Quantum oscillations from surface Fermi arcs in Weyl and Dirac semimetals

Andrew C. Potter, Itamar Kimchi, and Ashvin Vishwanath

In a thin slab of material there are "Fermi arc" states on the top and bottom surfaces. When a magnetic field is applied perpendicular to the slab, there are unusual closed orbits (shown below) where an electron can move around the arc on the top surface, tunnel via a bulk chiral state to the bottom surface, move around the arc on the bottom surface, and then tunnel back to the top surface.

The resulting Shubnikov de Haas oscillations have some unique signatures such as the periodicity and the dependence of the phase of the oscillations on the thickness of the sample.

There is a very nice set of experiments to test these ideas.

Chirality transfer dynamics in quantum orbits in the Dirac semi-metal Cd3As2

Philip J.W. Moll, Nityan L. Nair, Tony Helm, Andrew C. Potter, Itamar Kimchi, Ashvin Vishwanath, James G. Analytis

The main finding of this study is directly evident in the raw data: while parallel [magnetic] fields lead to a single SdH frequency , an additional higher frequency component Fermi surface associated with the surface oscillations appears for fields perpendicular to the surface. This high frequency is clearly distinguishable from higher harmonics of the low frequency Fermi surface.Focused Ion Beams were used to prepare samples with different geometries, rectangular and triangular, shown below. In the latter the oscillations associated with chirality are washed out by destructive interference due to the dependence of phase on the slab thickness.

Aside: In Figure 3 they show experimental signatures of hydrodynamic flow.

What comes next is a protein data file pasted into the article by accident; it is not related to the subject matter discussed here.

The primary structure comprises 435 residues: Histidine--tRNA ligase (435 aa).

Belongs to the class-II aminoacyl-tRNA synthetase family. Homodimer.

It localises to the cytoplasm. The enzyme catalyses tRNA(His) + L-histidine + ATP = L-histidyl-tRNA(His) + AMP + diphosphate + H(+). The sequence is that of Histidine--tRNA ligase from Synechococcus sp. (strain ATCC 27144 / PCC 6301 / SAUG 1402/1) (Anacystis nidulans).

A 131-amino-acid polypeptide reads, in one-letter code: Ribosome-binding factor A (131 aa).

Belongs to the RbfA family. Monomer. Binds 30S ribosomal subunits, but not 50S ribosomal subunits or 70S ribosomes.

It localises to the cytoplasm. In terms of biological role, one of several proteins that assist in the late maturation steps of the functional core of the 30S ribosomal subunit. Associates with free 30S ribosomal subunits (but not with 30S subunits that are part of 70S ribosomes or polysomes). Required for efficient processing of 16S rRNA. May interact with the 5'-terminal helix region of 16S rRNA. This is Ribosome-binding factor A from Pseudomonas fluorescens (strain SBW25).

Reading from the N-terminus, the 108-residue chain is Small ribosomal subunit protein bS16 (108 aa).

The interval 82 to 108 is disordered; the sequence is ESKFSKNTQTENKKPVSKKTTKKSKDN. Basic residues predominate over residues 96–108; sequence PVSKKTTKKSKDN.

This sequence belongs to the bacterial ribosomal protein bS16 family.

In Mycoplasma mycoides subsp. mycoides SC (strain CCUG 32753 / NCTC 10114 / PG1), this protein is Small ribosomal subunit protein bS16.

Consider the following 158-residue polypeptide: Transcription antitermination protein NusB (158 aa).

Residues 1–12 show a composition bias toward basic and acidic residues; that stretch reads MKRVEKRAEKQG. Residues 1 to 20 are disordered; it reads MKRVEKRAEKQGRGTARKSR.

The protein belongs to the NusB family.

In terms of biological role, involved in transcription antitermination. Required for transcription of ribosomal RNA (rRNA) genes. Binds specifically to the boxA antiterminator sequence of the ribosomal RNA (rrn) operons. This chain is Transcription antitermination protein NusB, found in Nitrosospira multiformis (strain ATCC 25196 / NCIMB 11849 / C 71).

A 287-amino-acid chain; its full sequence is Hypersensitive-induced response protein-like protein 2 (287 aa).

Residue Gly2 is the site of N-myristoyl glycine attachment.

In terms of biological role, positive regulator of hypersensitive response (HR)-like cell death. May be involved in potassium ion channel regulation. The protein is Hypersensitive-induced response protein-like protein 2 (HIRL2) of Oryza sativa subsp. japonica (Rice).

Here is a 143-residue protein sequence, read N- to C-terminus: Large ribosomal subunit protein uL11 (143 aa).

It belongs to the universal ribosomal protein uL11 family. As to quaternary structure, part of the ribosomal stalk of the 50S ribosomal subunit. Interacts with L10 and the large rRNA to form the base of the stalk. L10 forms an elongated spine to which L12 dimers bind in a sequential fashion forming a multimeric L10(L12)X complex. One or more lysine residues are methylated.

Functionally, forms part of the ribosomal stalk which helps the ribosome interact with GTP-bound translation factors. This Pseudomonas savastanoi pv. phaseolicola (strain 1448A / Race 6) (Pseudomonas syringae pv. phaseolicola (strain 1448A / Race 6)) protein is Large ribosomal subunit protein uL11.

I thank James Analytis for helpful discussions about this work.

There is a also very nice theory paper.

Axial anomaly and longitudinal magnetoresistance of a generic three dimensional metal

Pallab Goswami, J. H. Pixley, S. Das Sarma

It is quite pedagogical, comprehensive in scope, and contains some important new insights. One particularly significant one is that one can get negative magnetoresistance without a Weyl or Dirac metal. Furthermore, in a system with a cylindrical Fermi surface, near the Yamaji angles [normally associated with semi-classical Angle Dependent Magnetoresistance Oscillations (AMRO)] one can have only one partially full Landau level, leading to negative longitudinal magnetoresistance.

Hopefully once I have digested this paper more I will write something. I am particularly curious as to whether this theory can explain the unusual angle-dependent interlayer magnetoresistance seen in a diverse set of strongly correlated electron metals.

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